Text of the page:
I’ve often heard various claims regarding the authority of the various council documents, some going so far as to say that the Council documents don’t really carry teaching authority because the council itself stated that it would only carry authority when authority was explicitly declared.

    Then of course, there is the little matter of various documents having different weight (declarations, constitutions, etc.)

    Any authoritative interpretive or findings on such matters? Any sources to recommend?

  18. Brian Mershon says:

    “is Iota Unum any good? Or is it a hysterical traddy screed?”

    Well, during this pontificate, its author and the title have been featured in L’Osservatore Romano and featured by Sandro Magister if you follow the links Fr. Z gives. Read the bood and see for yourself. I doubt there is any theological response from anyone (conservatives, moderates or modernists) forthcoming. BTW, Romano Amerio would have considered himself as a Catholic–not a traditionalist.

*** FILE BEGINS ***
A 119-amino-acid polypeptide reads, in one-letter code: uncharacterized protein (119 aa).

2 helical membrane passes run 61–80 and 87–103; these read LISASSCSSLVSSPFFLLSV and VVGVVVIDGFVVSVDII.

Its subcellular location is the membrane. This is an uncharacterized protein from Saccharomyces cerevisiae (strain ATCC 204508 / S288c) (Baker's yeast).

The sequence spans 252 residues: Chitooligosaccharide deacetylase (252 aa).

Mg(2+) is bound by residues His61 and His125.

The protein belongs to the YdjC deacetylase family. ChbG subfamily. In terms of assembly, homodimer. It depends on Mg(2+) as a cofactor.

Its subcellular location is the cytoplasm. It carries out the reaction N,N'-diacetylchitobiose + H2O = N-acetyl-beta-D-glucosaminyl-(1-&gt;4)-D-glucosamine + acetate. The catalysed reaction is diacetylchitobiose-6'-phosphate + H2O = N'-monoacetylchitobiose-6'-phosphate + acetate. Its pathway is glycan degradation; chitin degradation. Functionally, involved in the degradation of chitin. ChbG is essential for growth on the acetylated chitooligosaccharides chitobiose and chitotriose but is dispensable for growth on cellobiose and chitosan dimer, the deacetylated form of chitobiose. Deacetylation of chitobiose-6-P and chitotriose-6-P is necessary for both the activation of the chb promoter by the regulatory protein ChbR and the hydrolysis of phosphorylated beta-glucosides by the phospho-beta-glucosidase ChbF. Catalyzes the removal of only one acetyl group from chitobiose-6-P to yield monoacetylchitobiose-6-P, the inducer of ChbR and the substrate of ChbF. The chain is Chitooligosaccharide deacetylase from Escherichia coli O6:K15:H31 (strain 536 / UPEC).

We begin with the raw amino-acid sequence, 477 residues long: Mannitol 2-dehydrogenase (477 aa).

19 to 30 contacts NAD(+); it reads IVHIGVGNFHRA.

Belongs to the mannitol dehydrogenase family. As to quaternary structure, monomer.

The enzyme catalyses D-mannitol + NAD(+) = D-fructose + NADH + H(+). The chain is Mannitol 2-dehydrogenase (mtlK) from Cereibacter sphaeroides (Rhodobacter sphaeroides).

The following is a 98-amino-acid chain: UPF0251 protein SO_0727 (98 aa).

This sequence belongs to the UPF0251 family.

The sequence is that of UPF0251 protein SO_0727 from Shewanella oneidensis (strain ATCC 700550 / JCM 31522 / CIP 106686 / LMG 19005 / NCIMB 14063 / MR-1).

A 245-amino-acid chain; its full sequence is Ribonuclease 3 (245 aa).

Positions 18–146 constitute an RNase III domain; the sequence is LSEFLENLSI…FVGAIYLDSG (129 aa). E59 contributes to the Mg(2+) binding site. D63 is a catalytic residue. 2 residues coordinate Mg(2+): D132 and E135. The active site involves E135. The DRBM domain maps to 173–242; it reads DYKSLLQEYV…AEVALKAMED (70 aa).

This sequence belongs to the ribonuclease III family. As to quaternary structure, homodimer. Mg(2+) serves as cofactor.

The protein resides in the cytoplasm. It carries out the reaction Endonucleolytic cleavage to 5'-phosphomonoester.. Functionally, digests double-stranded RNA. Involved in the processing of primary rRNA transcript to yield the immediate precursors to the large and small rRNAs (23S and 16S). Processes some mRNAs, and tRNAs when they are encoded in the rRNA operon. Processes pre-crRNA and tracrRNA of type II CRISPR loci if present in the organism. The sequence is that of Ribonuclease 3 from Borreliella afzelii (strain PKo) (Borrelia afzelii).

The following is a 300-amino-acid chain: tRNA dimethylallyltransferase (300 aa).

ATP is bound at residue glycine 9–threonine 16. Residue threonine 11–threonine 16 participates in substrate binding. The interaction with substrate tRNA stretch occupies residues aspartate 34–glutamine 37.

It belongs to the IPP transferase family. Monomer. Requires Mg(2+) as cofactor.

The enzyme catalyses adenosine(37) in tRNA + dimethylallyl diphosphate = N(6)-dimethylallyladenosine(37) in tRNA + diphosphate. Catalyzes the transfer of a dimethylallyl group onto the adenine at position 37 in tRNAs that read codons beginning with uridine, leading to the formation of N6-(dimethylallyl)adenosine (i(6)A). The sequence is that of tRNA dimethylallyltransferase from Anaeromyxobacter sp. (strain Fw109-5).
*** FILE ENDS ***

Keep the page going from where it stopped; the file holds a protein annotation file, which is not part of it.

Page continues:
On the question of the authority of Vatican II documents, the only thing I have been able to find in English has been this 98-page synopsis by Fr. William Most–which is quite illuminating.

    With what he says about ecumenism and religious liberty, it is interesting that EWTN has this on his website.

  19. I am currently reading “Iota Unum” by Prof. Romano Amerio. I just passed the 200 page mark (out of a whopping 760+ pages!). I remain highly impressed by Amerio’s depth and grasp of the documentation.

    I am awaiting reaching the end of the book before I write any serious review but I would like to say that his thought is extremely well thought out. He does bring up the ‘Copernican Revolution’ argument and smacks it down with a barrage of truth.

    I do not think he presents the situation with the Index of Forbidden Books with the most information that is available to the public. But more on that later :)


  20. schoolman says:

    It would be interesting to read Amerio’s position (if he has one) relative to the SSPX consecrations in 1988? I think he died only a few years ago.

  21. Dougall says:


    Would you mind defining “hysterical traddy screed” please? I’m curious.